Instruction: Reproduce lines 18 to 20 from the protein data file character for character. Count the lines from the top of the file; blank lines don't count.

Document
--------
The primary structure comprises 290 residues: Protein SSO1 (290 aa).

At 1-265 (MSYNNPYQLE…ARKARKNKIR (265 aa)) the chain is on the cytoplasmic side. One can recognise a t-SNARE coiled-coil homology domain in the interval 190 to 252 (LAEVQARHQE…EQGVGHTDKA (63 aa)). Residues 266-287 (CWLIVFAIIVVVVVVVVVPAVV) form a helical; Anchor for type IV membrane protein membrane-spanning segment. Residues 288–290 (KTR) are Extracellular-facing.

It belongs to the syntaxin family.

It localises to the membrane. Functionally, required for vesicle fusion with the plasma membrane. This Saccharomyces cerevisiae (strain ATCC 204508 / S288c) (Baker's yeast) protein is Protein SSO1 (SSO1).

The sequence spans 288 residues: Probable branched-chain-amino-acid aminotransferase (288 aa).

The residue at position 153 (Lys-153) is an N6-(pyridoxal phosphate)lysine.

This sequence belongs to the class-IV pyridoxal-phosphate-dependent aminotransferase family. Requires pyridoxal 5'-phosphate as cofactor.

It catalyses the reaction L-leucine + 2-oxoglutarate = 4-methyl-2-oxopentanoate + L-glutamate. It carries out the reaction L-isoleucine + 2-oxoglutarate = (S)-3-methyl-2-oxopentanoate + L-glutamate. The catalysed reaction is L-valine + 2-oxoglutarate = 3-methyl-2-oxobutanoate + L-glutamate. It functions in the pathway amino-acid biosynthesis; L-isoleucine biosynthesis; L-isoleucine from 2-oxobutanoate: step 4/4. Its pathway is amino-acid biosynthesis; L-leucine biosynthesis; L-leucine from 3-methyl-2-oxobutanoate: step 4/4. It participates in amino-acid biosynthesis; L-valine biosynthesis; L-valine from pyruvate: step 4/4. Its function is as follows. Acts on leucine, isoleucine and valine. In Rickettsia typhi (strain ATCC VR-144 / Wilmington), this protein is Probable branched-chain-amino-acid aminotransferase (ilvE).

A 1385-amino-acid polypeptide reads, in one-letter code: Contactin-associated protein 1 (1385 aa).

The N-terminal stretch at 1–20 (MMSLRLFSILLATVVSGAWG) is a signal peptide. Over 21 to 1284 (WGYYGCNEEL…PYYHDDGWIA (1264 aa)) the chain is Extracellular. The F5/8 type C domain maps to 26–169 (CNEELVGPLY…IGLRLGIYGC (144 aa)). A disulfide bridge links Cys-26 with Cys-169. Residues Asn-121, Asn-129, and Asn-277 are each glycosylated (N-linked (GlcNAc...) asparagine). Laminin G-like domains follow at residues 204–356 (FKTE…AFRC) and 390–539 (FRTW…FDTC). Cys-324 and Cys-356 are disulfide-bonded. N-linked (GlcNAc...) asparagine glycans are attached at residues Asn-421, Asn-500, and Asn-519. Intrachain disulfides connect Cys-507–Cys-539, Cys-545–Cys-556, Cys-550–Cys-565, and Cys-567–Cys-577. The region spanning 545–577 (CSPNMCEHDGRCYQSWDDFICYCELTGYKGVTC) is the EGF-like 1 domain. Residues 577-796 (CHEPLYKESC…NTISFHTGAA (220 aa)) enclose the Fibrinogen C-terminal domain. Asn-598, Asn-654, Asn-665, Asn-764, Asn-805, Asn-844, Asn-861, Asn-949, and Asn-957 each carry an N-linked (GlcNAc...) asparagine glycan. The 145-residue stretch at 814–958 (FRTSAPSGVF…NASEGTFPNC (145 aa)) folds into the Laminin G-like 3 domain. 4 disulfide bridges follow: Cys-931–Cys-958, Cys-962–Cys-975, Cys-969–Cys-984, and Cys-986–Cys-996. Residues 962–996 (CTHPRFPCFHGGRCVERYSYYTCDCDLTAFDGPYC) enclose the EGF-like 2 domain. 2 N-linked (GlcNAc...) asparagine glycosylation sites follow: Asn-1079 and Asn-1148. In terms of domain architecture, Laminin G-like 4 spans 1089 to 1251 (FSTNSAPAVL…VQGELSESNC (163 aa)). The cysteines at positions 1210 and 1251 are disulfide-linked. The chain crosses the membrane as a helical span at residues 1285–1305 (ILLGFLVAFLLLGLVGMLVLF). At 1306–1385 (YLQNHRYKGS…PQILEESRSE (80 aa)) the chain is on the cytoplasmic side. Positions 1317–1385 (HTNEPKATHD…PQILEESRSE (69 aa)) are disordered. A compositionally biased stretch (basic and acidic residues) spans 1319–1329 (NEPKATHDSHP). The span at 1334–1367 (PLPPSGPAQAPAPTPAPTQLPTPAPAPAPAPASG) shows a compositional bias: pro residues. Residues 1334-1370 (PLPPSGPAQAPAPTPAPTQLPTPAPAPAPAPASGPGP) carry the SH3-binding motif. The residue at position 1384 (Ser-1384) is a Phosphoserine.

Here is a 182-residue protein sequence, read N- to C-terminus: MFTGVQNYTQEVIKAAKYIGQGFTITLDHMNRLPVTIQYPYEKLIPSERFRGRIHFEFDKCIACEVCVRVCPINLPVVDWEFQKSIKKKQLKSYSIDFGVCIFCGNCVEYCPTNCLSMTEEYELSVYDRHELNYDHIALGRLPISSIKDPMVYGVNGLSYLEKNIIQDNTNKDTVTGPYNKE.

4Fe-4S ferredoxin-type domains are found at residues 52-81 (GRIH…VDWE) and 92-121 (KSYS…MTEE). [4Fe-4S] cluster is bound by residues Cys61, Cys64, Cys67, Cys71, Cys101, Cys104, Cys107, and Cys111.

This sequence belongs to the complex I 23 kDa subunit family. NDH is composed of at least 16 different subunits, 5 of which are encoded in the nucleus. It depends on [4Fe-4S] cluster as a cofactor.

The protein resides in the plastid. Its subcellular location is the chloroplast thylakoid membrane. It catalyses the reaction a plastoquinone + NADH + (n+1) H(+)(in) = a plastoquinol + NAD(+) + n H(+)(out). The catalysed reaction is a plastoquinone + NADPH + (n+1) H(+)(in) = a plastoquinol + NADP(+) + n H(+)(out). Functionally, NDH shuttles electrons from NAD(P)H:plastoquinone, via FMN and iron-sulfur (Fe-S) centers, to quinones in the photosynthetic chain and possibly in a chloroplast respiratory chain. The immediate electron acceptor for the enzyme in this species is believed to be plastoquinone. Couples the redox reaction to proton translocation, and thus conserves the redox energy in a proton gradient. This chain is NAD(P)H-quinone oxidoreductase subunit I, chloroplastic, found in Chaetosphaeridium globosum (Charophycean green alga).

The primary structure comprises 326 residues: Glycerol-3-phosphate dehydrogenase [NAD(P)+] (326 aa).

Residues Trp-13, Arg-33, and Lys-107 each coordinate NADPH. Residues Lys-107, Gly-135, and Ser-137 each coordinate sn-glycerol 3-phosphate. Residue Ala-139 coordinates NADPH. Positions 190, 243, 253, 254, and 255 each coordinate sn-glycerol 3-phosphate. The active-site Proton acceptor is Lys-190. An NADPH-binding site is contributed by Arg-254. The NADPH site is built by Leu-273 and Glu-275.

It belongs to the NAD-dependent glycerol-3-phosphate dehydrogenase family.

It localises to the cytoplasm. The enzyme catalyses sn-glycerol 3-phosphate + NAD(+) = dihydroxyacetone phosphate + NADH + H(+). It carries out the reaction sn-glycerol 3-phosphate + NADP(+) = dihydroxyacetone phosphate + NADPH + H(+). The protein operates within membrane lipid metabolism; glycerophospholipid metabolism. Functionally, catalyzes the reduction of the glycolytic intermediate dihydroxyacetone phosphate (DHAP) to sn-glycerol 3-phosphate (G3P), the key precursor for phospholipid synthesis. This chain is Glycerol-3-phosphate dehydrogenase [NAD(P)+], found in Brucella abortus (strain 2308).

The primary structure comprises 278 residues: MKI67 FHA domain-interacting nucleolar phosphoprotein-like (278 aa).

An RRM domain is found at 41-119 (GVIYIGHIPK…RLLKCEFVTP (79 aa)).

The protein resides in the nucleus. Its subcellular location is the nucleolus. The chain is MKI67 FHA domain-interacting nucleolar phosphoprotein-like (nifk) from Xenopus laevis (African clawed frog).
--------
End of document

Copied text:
It localises to the cytoplasm. The enzyme catalyses sn-glycerol 3-phosphate + NAD(+) = dihydroxyacetone phosphate + NADH + H(+). It carries out the reaction sn-glycerol 3-phosphate + NADP(+) = dihydroxyacetone phosphate + NADPH + H(+). The protein operates within membrane lipid metabolism; glycerophospholipid metabolism. Functionally, catalyzes the reduction of the glycolytic intermediate dihydroxyacetone phosphate (DHAP) to sn-glycerol 3-phosphate (G3P), the key precursor for phospholipid synthesis. This chain is Glycerol-3-phosphate dehydrogenase [NAD(P)+], found in Brucella abortus (strain 2308).

The primary structure comprises 278 residues: MKI67 FHA domain-interacting nucleolar phosphoprotein-like (278 aa).

An RRM domain is found at 41-119 (GVIYIGHIPK…RLLKCEFVTP (79 aa)).